First of all, we need to agree on what does a correct disassembly of a binary program is. I would propose the following definition:
A correct disassembly of a binary program will give the set of all the possible instructions that can be executed by the program whatever input it takes.
Another way to state it would be to say that we expose the instructions of all the possible executions of the program on every input it can take.
Here we already can make a parallel with the halting problem on a Turing machine which can be defined as follow (Wikipedia):
The halting problem is the problem of determining, from a description of an arbitrary computer program and an input, whether the program will finish running or continue to run forever.
This (apparently) very simple problem has been shown undecidable by Turing, meaning that, even if we can handle a certain amount of cases automatically with a program, some pathological cases will always escape from our program which will fail to tell if yes or no the machine/program will halt on the given input.
And, of course, such pathological cases are infinitely many (so, there is no hope to enumerate them one after one as special cases).
Back to our disassembly problem!
Exploring all the possible paths of a program is indeed undecidable because of the halting problem!
Indeed, a dual way to formulate the halting problem is the accessibility problem where you want to know if there is an input that allow you to reach a specific point of the program. And, knowing if a specific place in memory can be reached by the program and interpreted as an instruction (i.e. the instruction pointer takes the value of this address at some point) is an accessibility problem.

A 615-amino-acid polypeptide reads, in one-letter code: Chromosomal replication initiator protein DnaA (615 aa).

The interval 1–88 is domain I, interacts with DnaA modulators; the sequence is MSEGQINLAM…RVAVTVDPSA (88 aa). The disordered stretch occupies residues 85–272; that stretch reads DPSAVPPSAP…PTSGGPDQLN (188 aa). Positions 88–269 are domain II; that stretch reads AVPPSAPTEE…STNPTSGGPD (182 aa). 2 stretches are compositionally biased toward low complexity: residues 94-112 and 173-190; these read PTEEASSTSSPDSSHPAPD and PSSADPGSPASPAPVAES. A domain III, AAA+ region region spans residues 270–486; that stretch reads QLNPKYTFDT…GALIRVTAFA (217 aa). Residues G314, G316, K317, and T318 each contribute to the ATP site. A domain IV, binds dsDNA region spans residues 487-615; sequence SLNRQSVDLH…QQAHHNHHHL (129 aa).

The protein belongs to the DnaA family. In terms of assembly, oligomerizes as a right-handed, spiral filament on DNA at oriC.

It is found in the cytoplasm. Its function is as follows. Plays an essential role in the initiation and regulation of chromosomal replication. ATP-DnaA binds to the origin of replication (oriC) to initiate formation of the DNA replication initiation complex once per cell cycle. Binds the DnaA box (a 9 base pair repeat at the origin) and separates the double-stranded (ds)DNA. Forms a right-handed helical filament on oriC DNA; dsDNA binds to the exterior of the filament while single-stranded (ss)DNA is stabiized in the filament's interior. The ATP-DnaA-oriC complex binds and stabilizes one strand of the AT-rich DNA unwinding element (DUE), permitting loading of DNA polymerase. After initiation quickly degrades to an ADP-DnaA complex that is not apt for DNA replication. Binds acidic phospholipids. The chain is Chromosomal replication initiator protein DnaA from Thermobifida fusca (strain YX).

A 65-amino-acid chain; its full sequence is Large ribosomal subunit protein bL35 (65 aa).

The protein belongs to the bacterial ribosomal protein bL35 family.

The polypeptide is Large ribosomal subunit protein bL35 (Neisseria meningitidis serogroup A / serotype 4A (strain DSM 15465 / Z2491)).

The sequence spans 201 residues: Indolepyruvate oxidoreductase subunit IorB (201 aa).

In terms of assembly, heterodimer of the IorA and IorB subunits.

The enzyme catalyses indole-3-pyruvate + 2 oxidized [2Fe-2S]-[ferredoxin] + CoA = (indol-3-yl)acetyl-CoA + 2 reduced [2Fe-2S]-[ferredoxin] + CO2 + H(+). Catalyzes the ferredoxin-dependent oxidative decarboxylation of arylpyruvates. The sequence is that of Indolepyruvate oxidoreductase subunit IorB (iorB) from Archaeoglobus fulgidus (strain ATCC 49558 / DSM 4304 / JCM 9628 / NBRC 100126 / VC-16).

So, disassembly is undecidable.
But, In The Real World ?
I know, I know, this is only Math... Not reality... Most of the obfuscations (voluntary or not) can be worked out and automatically removed from binary code...
Well, this was essentially because people who did these obfuscations were not used to undecidable problems...
Imagine that you insert in your program the computation of an undecidable problem, or even, just something hard and complex enough that will break any automated reasoning applied to it.
To give an example, lets take the Collatz sequence (Wikipedia), this sequence is conjectured to always end at 1 after some time. But, the arithmetic problem behind it is so tremendously complex that this conjecture holds since about one century... This is a perfect opaque predicate to use! Of course, it might be that the proof of such conjecture exists, but this problem is complex enough to start building on it and confuse computer exploring the state space of a program.
In fact, this is the current direction of research in strong obfuscation nowadays... We are almost done with the small tricks that were used before and people start to build things on better grounded problem. Even if we still miss an equivalent of a Shannon (father of the information theory) in matter of software obfuscation to be compared with cryptology.
So, we saw that the disassembly problem is strongly linked to the halting problem. And, also, that using highly complex problems might be the next step in modern software obfuscation.
I would just have a final word about the fact that current disassembly tools are probably way behind what we could do if we had to stick with the state of the Art in disassembly techniques. I am always crying in pain when I see how prehistoric are the current tools... but putting all the modern techniques into practice would require so much effort of development and maintenance that nobody seems to be ready to do it (but this is only my humble opinion).